Testing compile-time exceptions in Elixir

Written . Tagged Elixir, ExUnit, Testing.

You can usually test exceptions this way in Elixir:

test/my_test.exs
1
2
3
4
5
6
7
8
9
defmodule MyTest do
  use ExUnit.Case

  test "my test" do
    assert_raise RuntimeError, "boom", fn ->
      raise "boom"
    end
  end
end

But if you’re writing a macro, you can raise exceptions at compile time. This won’t work:

test/my_test.exs
1
2
3
4
5
6
7
8
9
10
11
12
13
14
15
16
defmodule MyMacro do
  defmacro boom do
    raise "boom at compile time"
  end
end

defmodule MyTest do
  use ExUnit.Case

  test "my test" do
    assert_raise RuntimeError, "boom at compile time", fn ->
      import MyMacro
      boom
    end
  end
end

assert_raise makes an assertion about runtime behavior, and won’t catch that raise. Incidentally, RuntimeError is the unfortunate default type of exceptions – they can be raised at compile time, like we do here.

Having run into this limitation twice now, I thought I’d figure out a way around it. This is what I’ve come up with.

First, add these CompileTimeAssertions to your test helper:

test/test_helper.exs
1
2
3
4
5
6
7
8
9
10
11
12
13
14
15
16
17
18
19
20
ExUnit.start()

defmodule CompileTimeAssertions do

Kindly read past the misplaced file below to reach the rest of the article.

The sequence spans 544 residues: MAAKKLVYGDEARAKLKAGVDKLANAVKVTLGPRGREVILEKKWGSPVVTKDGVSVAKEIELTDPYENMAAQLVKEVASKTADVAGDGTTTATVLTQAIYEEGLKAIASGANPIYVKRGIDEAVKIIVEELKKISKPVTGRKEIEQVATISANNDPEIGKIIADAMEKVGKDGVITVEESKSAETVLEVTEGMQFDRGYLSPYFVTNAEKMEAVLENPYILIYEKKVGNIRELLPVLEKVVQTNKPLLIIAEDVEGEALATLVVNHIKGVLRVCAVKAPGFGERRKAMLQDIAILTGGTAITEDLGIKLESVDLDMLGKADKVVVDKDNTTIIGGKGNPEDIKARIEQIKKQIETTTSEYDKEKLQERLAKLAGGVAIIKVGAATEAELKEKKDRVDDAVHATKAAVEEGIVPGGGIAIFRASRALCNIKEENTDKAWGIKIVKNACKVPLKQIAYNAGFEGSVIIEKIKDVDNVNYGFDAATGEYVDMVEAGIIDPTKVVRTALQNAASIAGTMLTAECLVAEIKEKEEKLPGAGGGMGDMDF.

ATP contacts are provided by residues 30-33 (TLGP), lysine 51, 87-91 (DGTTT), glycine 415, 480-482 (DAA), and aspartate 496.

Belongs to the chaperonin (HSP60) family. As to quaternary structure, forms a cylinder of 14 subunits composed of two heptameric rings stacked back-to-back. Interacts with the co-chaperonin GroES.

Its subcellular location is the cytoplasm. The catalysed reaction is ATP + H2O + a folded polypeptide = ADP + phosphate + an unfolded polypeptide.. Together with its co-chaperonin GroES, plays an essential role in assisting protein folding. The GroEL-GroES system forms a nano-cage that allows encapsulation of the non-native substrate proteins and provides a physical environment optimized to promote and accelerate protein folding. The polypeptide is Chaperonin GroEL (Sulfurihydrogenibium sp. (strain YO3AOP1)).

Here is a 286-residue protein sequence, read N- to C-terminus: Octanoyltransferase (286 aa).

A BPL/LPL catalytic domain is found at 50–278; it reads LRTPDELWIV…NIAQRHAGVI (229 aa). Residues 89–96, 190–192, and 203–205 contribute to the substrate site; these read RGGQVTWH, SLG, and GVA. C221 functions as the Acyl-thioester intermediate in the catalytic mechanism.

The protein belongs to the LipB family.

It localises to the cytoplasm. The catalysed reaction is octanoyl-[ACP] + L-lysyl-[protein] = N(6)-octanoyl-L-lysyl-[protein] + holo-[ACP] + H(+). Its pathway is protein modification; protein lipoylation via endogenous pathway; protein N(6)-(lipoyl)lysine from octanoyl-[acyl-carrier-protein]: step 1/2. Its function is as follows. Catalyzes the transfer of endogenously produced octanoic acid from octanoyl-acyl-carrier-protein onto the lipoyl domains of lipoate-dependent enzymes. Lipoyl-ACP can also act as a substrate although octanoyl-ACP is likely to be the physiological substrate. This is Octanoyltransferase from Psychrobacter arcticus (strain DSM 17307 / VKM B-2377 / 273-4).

defmodule DidNotRaise, do: defstruct(message: nil)

  defmacro assert_compile_time_raise(expected_exception, expected_message, fun) do
    actual_exception =
      try do
        Code.eval_quoted(fun)
        %DidNotRaise{}
      rescue
        e -> e
      end

    quote do
      assert unquote(actual_exception.__struct__) == unquote(expected_exception)
      assert unquote(actual_exception.message) == unquote(expected_message)
    end
  end
end

Then this will work:

test/my_test.exs
1
2
3
4
5
6
7
8
9
10
11
12
13
14
15
16
17
defmodule MyMacro do
  defmacro boom do
    raise "boom at compile time"
  end
end

defmodule MyTest do
  use ExUnit.Case
  import CompileTimeAssertions

  test "my test" do
    assert_compile_time_raise RuntimeError, "boom at compile time", fn ->
      import MyMacro
      boom
    end
  end
end

We use a macro so that our code, too, runs at compile time. We wrap around the code that raises. When it does, we rescue it. Then we generate test assertions to execute later, at runtime.

If the code does not in fact raise, the error will be something like:

Assertion with == failed
code: CompileTimeAssertions.DidNotRaise == RuntimeError
lhs:  CompileTimeAssertions.DidNotRaise
rhs:  RuntimeError

This is a fairly minimal and unpolished implementation that suited my needs. Please feel free to improve upon it, and write a comment if you do.

If you want to see this in action, have a look at my FIXME for Elixir library.